The word denomination is used for a large group of Christian people right across the world who use the same name, the same sort of organisation and have the same (or very similar) beliefs. Christianity is divided into five main groups. These groups all branched out at different dates from the Early Christian Church founded by the followers of Jesus. The splits generally happened because they could not agree on cetain beliefs or practices. The groups then divided into smaller groups. Each group that has its own separate name is a "denomination". The word "denomination" means "having a name".
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Denominations[change | change source]
Worldwide Christianity is divided into five major groups of Churches:
Each of these five has important subdivisions. There are also other (smaller) groups that are not mentioned here.
The Protestant branch of Christianity is much more divided up than any of the others. All the many divisions of Protestantism are not shown on the diagram. Each separate Protestant Church is called a "denomination". While the Roman Catholic Church looks to a single earthly leader, the Pope, and has similar beliefs right across the world, the Protestant denominations do not look to a single leader and sometimes have beliefs that are very different from each other.
Many Christian denomination see themselves as part of the worldwide Church which includes other denominations as well. Some denominations, such as the Roman Catholic and Orthodox Churches and some Protestant Churches, believe that they are the only true Christian church.
Some denominations have beliefs which almost all the other denominations would disagree with, very strongly. These beliefs are called "heresy" by the other churches.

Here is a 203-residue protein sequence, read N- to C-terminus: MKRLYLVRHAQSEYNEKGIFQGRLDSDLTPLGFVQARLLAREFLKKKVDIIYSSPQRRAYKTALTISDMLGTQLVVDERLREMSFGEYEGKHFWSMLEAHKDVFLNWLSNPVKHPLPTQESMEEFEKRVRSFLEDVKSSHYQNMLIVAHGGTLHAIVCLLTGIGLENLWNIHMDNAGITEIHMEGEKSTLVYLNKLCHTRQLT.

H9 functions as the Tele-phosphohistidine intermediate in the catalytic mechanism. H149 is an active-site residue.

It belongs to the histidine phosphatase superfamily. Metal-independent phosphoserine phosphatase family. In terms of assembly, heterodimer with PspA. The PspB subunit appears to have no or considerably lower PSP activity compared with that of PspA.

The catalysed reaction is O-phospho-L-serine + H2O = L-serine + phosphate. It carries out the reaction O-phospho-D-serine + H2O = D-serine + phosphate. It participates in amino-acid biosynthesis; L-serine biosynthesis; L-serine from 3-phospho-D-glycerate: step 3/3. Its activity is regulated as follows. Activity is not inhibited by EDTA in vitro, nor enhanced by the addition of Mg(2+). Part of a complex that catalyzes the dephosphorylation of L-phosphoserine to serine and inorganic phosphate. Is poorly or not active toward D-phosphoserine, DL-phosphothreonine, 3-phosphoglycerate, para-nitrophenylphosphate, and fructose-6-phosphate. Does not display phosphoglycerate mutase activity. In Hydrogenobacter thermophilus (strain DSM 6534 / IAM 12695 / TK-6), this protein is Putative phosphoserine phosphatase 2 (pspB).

There were some movements considered heresies by the early church which do not exist today and are not generally referred to as denominations. Examples include the Gnostics (who had believed in an esoteric dualism), the Ebionites (who venerated Christ's blood relatives), and the Arians. The greatest divisions in Christianity today, however, are between Eastern Orthodoxy, Roman Catholicism, and various denominations formed during and after the Protestant Reformation. There also exists in Protestantism and Orthodoxy various degrees of unity and division.
Comparisons between denominations must be approached with caution. For example, some churches are part of a larger church organization or diocese, while in other groups, each congregation is an independent organization. This issue is further complicated by the existence of groups of congregations with a common heritage that are officially nondenominational and have no centralized authority or records, but which are identified as denominations by non-adherents. Study of such churches in denominational terms is therefore a more complex proposition.
Numerical comparisons are also problematic. Some groups count membership based on adult believers and baptized children of believers, while others only count adult baptized believers. Others may count membership based on those adult believers who have formally affiliated themselves with the congregation. In addition, there may be political motives of advocates or opponents of a particular group to inflate or deflate membership numbers through propaganda or outright deception.
Related pages[change | change source]
Other websites[change | change source]
- Christian Denominations History, profiles and comparison charts of major Christian denominations.
- Denominational links from the Ecumenism in Canada site
- The Christian Post
- Canadian Church Headquarters
- The Eastern Christian Churches – A Brief Survey
- Denominations at WikiChristian
- Map Gallery of Religion in the United States